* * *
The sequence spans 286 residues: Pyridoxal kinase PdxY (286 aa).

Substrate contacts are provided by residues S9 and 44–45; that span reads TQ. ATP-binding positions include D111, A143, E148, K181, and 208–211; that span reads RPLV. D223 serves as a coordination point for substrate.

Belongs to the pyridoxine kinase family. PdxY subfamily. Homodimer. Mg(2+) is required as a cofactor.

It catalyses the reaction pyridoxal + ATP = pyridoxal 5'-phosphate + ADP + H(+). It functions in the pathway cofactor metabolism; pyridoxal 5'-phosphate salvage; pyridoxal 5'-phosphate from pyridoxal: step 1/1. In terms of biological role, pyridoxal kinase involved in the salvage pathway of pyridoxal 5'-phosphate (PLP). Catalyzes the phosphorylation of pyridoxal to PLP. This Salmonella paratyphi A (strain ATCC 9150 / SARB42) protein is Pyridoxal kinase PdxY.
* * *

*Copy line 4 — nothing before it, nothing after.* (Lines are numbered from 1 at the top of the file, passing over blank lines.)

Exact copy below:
It catalyses the reaction pyridoxal + ATP = pyridoxal 5'-phosphate + ADP + H(+). It functions in the pathway cofactor metabolism; pyridoxal 5'-phosphate salvage; pyridoxal 5'-phosphate from pyridoxal: step 1/1. In terms of biological role, pyridoxal kinase involved in the salvage pathway of pyridoxal 5'-phosphate (PLP). Catalyzes the phosphorylation of pyridoxal to PLP. This Salmonella paratyphi A (strain ATCC 9150 / SARB42) protein is Pyridoxal kinase PdxY.